Token grants under scrutiny again following allegations that former Celsius CEO embezzled $42 million
According to the US Justice Department, Alex Mashinsky, the former CEO of bankrupt crypto lender Celsius, allegedly manipulated the price of the company’s CEL tokens to his advantage. Mashinsky, along with the help of the former chief revenue officer, Roni Cohen-Pavon, is accused of buying millions of dollars worth of CEL tokens without disclosing the purchases publicly in order to keep the company afloat. They also allegedly caused Celsius to use customer deposits to buy CEL and boost its price. Mashinsky reportedly sold the tokens at inflated prices, netting approximately $42 million, while Cohen-Pavon made $3.6 million.
Mashinsky has been arrested and charged with seven counts, including wire fraud and securities fraud. If convicted, he could face up to 65 years in prison. The manipulation of a company’s own cryptocurrency is not new, as demonstrated by the case of Caroline Ellison, the former CEO of FTX’s trading arm, who was accused by the Securities and Exchange Commission of fixing the price of the now-bankrupt crypto exchange’s native coin, FTT.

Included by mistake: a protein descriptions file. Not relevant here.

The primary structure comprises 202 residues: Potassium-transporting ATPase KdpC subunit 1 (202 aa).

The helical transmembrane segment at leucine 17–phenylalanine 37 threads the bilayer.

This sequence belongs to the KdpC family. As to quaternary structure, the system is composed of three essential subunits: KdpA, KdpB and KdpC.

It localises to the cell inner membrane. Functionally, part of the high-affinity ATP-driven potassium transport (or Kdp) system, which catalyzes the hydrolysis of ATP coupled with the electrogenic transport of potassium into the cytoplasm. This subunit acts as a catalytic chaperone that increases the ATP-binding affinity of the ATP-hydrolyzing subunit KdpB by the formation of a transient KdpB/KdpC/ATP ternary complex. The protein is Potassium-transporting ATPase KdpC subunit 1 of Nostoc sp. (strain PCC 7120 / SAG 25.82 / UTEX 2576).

The manipulation of crypto tokens is not surprising, as they are often used by crypto companies to raise money and reward executives and investors. However, these tokens are prone to abuse and manipulation. Unlike traditional equity stakes, crypto tokens can be immediately sold in the open market, allowing for massive profits regardless of the company’s success. This creates incentives for companies to hype up the value of the token and quickly sell their tokens.
The manipulation of CEL by Celsius and Mashinsky highlights the vulnerability of crypto tokens to abuse. While the issuance of tokens can incentivize employees and investors, it also opens the door for manipulation and fraudulent activity. The case underscores the need for greater regulation and oversight in the crypto industry to protect investors and ensure the integrity of the market.